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When the new president of Taiwan, Mr. Chen Shui-Bian, gave his
inauguration speech on May 20, he said, “In the focus of the whole
world, we have stood up. We have overcome our fear, harassment and
pressure. We bravely stood up.”

Taiwan’s new, democratically elected President Chen Shui-Bian
at his inauguration on May 20.

When the people heard that, they gave him a standing ovation. Those
words touched the hearts of all the Taiwanese people. His speech
brought to mind the painful memories of hundreds of years of control or
occupation by foreign powers.

Most recently, Taiwan has been under harassment by communist China.
But the citizens of the island nation are willing to pay any price for
democracy. They should be proud because they made a very brave choice
to stand up to the Red Giant.

Chen’s election marks the first time Taiwan has seen a peaceful power
transfer in its 5,000-year history, which is something that has never
happened in China.

The son of a farmer, Chen’s parents were tenants of the land they
worked. Before he knew how to read and write, he knew his numbers. He
couldn’t help but learn them because his parents would record their
debts on the walls of their home — they were so poor, they literally
could not afford paper.

Chen worked hard to make himself one of the best attorneys in Taiwan,
and he kept a very humble attitude.

After his inauguration speech, his celebration meal consisted of
dumplings and egg soup — not a fancy feast for a newly elected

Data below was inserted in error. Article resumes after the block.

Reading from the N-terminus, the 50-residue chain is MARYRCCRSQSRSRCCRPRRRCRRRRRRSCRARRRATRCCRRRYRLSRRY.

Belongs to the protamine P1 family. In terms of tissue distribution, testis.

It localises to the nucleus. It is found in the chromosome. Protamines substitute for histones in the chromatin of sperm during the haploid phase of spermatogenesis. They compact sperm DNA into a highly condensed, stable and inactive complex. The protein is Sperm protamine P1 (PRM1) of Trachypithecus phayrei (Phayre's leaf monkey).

president.

But Chen is the people’s president.

Immediately after his inauguration, he went to the front lines of
defense on the Chinese border where he broke all of the traditional
class barriers. The president of Taiwan sat down with privates and
corporals in the army on a small bench, eating a box lunch that cost
$2.50.

Not only did he sit and eat with the soldiers, he told the generals
to join him.

Before Chen was inaugurated, communist China asked him to accept just
one policy: recognize Taiwan as part of China. But that isn’t just one
policy — it’s everything the Taiwanese people have resisted, and it’s
not negotiable.

“Over our cold, dead bodies,” is the sentiment of Chen’s supporters
toward China’s policy. Knowing China as I do, I can say it may very
well happen that way.

China did not react strongly to Chen’s inauguration speech. Only one
statement came from President Jiang Ze-min of China: “Let’s wait and
see how far they will go.”

The reason Jiang didn’t react more strongly was because he was
waiting for what he wants: the vote in the U.S. Congress for


PNTR.
And we delivered it to him, thanks to the almighty dollar. But, the burden of proof that this trade deal will benefit us lies with the supporters of PNTR. We have to watch China very closely with regard to its human rights and religious freedoms violations.

This White House administration not only delivered PNTR, but it also called Taiwan an intelligence threat to the U.S. and listed the country as a terrorist threat along with Russia, China, North Korea, Serbian-controlled Bosnia, Vietnam, Syria, Iraq, Iran, Libya and Sudan.

Attorney General Janet Reno added Taiwan to the “secret” list that was made public just before Congress recorded its historic vote on PNTR for China.

From my perspective, Reno’s action gave communist China license to kill. Immediately after the vote on Wednesday and the news of Reno’s listing of Taiwan as a threat, communist China’s ruler announced military exercises for seven days at the Fu-jian — the closest province to the Taiwan strip.